At the outset of this post, I feel the need to include a disclaimer. I in no way intend to draw perfect equivalences nor to offend what I readily acknowledge as very deeply painful memories for people. That said, I hope this post is received in the spirit in which it is written, in the desire for greater understanding and empathy.

One of the most interesting aspects of visiting a country other than your own is in the potential for breaking down preconceptions, those you hold about another culture (and by extension, those held by your friends and family through blogs and facebook), and those held about yours. That’s a challenging task, but I think an important one, particularly in this region. One of the fundamental problems faced by those who would seek to move this region toward a lasting peace is that understanding between people is tragically missing and very few people have a desire to correct that. This isn’t an indictment of just Arabs, but also of Israelis, the Western governments who have inserted themselves into this region, and most people who have a deeply held opinion on this monolith we call the Israeli-Palestinian conflict.

Three days ago, my friends in the United States marked the tenth anniversary of a day that will live in our memory as a society for countless decades. The horror and the tragedy felt by the American people on September 11th changed us; it changed how we see ourselves, how we see the world, and by consequence, how we are seen. I can think of few things more offensive to an American than the dismissal of this event. I can’t imagine many Americans would respond positively to being approached by someone from another nation who argued that 9/11 didn’t occur, was unimportant, or was deserved. This event has become a part of our collective memory and because of this it has become sacred. It’s moved beyond a rationally viewed historical event, and it can’t be treated lightly. In the same way, telling a Jew that the Holocaust didn’t happen or wasn’t that bad, is staggeringly insensitive and unlikely to make you many friends in the Jewish community.

It is my assertion that a similar societal trauma exists among the Palestinian people and the societies of the Middle East who identify with them. Last week, I asked one of the members of my host family if I should visit Israel/Palestine before going home. I expected him to react strongly to the idea of visiting the Zionist regime, but his answer floored me. Without missing a beat, he replied, “You must go.” He told me Palestine was the most beautiful of places and that the land was holy and that all human beings should visit such a place. He then thought for a moment and told me he and his family would love to visit, and he felt a sadness at the impossibility of this occurring. “The border is less than 30 minutes from here, but I can’t cross it.”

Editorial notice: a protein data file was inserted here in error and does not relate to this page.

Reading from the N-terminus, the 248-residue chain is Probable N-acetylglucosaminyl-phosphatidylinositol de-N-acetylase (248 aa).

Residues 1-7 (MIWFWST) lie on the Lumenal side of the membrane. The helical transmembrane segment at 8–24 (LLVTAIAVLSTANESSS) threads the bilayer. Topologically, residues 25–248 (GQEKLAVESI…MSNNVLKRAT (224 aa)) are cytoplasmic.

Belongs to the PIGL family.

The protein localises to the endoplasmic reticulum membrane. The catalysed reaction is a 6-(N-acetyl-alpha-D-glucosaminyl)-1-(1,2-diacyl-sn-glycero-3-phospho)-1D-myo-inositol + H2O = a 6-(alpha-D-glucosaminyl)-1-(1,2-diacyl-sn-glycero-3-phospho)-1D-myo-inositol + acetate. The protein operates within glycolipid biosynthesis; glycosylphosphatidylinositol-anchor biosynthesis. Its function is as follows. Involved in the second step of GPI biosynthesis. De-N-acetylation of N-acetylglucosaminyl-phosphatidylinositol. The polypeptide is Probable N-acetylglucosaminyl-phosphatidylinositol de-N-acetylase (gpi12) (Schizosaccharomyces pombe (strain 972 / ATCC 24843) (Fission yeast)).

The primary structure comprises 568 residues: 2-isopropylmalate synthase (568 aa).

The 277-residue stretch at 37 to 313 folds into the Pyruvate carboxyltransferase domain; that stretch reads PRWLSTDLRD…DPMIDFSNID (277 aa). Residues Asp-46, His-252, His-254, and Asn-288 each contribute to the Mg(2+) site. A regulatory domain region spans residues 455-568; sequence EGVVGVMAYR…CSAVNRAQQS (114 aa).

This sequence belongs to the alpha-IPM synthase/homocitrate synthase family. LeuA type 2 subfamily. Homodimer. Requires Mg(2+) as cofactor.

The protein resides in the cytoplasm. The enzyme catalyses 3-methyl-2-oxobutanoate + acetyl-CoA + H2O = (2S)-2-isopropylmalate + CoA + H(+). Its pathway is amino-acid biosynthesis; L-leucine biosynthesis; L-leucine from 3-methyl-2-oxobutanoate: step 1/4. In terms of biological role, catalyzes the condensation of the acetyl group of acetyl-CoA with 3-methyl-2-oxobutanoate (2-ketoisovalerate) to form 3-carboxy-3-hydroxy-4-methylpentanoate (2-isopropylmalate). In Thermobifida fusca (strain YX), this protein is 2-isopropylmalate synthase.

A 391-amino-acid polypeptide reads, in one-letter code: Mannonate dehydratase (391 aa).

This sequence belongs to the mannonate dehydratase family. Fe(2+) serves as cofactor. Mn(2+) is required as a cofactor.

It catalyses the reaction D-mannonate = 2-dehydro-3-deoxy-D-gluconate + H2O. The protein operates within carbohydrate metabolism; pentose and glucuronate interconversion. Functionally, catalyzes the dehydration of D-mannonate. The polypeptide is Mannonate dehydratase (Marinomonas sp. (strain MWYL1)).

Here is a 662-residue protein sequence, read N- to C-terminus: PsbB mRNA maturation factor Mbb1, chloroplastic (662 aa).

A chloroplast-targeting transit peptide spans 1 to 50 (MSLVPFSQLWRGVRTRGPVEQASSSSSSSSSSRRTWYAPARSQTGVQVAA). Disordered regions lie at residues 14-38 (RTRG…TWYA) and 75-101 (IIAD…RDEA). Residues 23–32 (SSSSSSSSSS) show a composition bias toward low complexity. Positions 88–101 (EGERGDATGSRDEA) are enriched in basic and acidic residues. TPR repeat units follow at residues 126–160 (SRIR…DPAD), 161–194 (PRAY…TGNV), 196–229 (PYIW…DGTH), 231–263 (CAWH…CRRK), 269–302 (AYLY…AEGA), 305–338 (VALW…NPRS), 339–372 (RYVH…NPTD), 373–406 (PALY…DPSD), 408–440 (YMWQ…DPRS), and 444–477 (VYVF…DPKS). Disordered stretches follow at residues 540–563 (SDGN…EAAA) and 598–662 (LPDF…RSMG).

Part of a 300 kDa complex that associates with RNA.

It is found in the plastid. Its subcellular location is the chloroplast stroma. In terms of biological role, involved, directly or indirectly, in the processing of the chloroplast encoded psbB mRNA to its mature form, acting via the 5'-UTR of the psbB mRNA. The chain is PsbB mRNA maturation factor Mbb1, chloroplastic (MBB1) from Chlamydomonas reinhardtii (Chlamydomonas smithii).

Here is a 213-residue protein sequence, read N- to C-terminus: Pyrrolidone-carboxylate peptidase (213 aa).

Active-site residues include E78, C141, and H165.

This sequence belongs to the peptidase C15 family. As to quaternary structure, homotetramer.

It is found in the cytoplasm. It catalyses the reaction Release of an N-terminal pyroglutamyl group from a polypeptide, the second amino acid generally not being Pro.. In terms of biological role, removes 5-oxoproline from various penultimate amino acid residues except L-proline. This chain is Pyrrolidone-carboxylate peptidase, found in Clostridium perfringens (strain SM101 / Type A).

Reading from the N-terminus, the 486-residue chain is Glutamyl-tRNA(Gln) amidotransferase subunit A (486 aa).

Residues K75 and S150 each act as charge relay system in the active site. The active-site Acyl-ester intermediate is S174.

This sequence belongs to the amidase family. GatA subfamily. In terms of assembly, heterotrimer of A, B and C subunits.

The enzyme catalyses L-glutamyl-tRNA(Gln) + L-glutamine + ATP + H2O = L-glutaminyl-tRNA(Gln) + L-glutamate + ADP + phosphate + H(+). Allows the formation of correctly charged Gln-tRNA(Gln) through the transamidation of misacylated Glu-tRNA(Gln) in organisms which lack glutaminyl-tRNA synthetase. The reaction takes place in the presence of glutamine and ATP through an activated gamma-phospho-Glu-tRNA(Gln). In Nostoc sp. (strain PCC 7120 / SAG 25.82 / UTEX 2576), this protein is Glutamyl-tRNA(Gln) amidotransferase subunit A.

A few days ago, I had another experience with this. One of my Arabic teachers, a young Palestinian woman, was asking us which countries we had visited. At the end of the exercise, we asked her to share the same information. She told us that she had not yet had an opportunity to visit another country but she loves cultures and badly wants to visit so many different places. When asked where she’d like to go, she listed Rome and Spain and then said with a quiet sadness in her voice, “and of course, Palestine. That is my homeland.”

For people in this part of the world, the founding of the state of Israel in 1948 is referred to as the nakba, translated as the disaster, the cataclysm, or the catastrophe. This was the time when hundreds of thousands were evicted from their homes and their land with precious few of their belongings. The vast majority of them have never been allowed to return, even to visit. Today, there are about 4.62 million people who were either displaced personally in 1948 or 1967 or are the descendants of those who were. For this community, a profound loss continues to reverberate. A sense of injustice, of a deep and abiding wound, lingers in their collective memory and psyche.

Recognizing this is vital to understanding the situation from this side of the Jordan river. Unfortunately, I fear we dismiss this trauma far too easily, maybe not by denying outright its existence, but by downplaying its significance or its legitimacy or, more often, being ignorant of it entirely. I don’t pretend to know how these wounds can be healed, or how they can be addressed in the broader context of a mutually fair settlement between the Israelis and the Palestinians, but I think increasing understanding and empathy on all sides is part of any desirable solution.

From the Palestinian perspective, Israel is the embodiment of this pain. Not only did they come into existence at the expense of others, their rockets and tanks continue to kill innocents and their government continues to oppress those living in Gaza and the West Bank. And that government, with its guns and its jets, is funded, maybe even propped up, by the U.S. Therein exists a fundamental problem for both nations. It absolutely must be acknowledged that this is only half of the story, but that doesn’t make it an unimportant half.

This issue is the fundamental cause of anti-Israeli and anti-American sentiment in the Middle East. How can you have a conversation with someone who doesn’t accept the most painful part of your history? When the president of Iran denies the Holocaust, he is instantly relegated to the status of crackpot. His ideas are no longer legitimate to us on a very emotional level.

At very least, traumas must be acknowledged.